On May 21, 2018, in a 5-4 majority decision in Epic Systems Corp. v. Lewis, No. 16-285, the U.S. Supreme Court found class action waivers in arbitration agreements to be valid and enforceable, settling a long-standing split among federal courts of appeals. The decision broadly affirms that class action waivers are enforceable regardless of the nature of an employee's claim, even if the claim is brought pursuant to an employment statute that explicitly provides for a class action. This includes all employment related federal and state class action matters including wage and hour disputes, pay equity and harassment claims, disability, and other discrimination claims.
Next Steps for Employers and HR Professionals with Arbitration Agreements
The decision provides an opportunity for employers and HR professionals to review any of their employment agreements containing an arbitration clause. If you haven't reviewed your employment agreements and handbook policies in a few years, it's important to do so now to bring them up to date. Next step considerations include:
Next Steps for Employers and HR Professionals Considering Using Arbitration Agreements with Class Action Waivers
If your company doesn't currently use arbitration agreements with or without a class action waiver, you should not jump to use them without careful analysis of the following pros and cons of arbitrating employment disputes. For example, the most important consideration may be that there is no jury trial with arbitration. In addition, you should consider that arbitration is usually faster, cheaper, more private, more flexible and is not subject to the more convoluted rules of evidence and procedure of court litigation.
There are downsides, however, including that arbitration is subjected to limited review and that recourse after an adverse decision is very limited. Litigation procedures, such as summary judgment motions and other dispositive motions are rarely used in arbitrations, and arbitrators often admit evidence that would be excluded at trial, such as hearsay. In addition, arbitrations lately have become more costly, lengthy, and less private, as there is no recourse if plaintiffs resort to the internet and/or social media to publicize their cases. Other considerations include:
Do the employee claims that your company typically encounters involve class actions? If your company employs a large number of non-exempt workers (i.e. eligible for overtime and other protections under wage and hour laws which are typically litigated with a class action), a class action waiver may be useful;
If arbitration agreements and class action waivers are used in employee agreements will they impact morale and work productivity? If so, it may be appropriate to use only for certain positions.
Are other companies in your industry asking employees to sign arbitration agreements and class action waivers? If not, how will it impact your recruiting and retaining talent if you have such a requirement?
The time to revise or implement the arbitration provisions and class action waivers may be more seamless if done with updated employee handbook distribution or at annual compensation reviews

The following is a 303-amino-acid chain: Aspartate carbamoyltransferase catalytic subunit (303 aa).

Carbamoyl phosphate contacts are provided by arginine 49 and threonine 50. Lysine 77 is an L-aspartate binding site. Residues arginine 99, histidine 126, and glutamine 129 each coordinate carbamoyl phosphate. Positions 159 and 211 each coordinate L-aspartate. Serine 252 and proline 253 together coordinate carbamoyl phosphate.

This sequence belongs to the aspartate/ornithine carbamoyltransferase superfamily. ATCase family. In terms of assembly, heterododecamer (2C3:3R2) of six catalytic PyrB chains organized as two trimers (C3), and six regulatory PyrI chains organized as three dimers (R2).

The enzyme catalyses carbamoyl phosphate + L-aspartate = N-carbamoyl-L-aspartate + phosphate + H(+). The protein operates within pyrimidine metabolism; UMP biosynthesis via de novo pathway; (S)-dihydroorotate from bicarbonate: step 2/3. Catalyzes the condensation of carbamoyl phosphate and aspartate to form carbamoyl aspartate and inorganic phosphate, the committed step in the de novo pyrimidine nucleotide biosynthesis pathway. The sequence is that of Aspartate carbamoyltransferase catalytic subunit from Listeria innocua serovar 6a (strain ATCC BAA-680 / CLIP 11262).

Careful Consideration | State Laws and More
The Supreme Court has taken an expansive view of the Federal Arbitration Act and would likely uphold the use of class or collective action waivers in the context of a variety of federal statutes beyond the Fair Labor Standards Act, including with respect to claims under Title VII of the Civil Rights Act of 1964.
However, some laws expressly prohibit the use of arbitration to settle disputes. Retaliation claims under The Sarbanes-Oxley Act of 2002 cannot be adjudicated via arbitration, and certain Department of Defense contractors and subcontractors cannot enter into or enforce these agreements with their employees under the Franken Amendment.
New York State recently passed a law prohibiting mandatory arbitration for sexual harassment complaints. In addition, Maryland has now passed a law prohibiting employment agreements from including any provision that waives any substantive or procedural right or remedy to a future claim of sexual harassment. That said, these laws do not ban arbitration for all employment matters.
Additionally, Congress still may amend legislation concerning the Federal Arbitration Act and how broadly arbitration and class action waivers can be used for employment matters. Excelerator will keep you informed about amendment such as these, if they occur.
You should closely consider the state arbitration laws that impact your company.
Excelerator provides HR advisory services supported by our HR professionals and internal team of attorneys to assist with an analysis to determine if an individual arbitration agreement and class action waiver is the best option for your company based on types of employee disputes you are at risk for and employee population.
Particularly with wage and hour class actions, we can assist in analyzing if the arbitration agreement and class action waiver can limit the risk of these expensive actions.
We also offer guidance on how to draft employee handbook policy concerning arbitration agreements, set electronic acknowledgement procedures to verify that employees have agreed to arbitration procedures, and provide education for management to provide the appropriate message to employees that arbitration is not bad for them.
Reach out to us to learn more.
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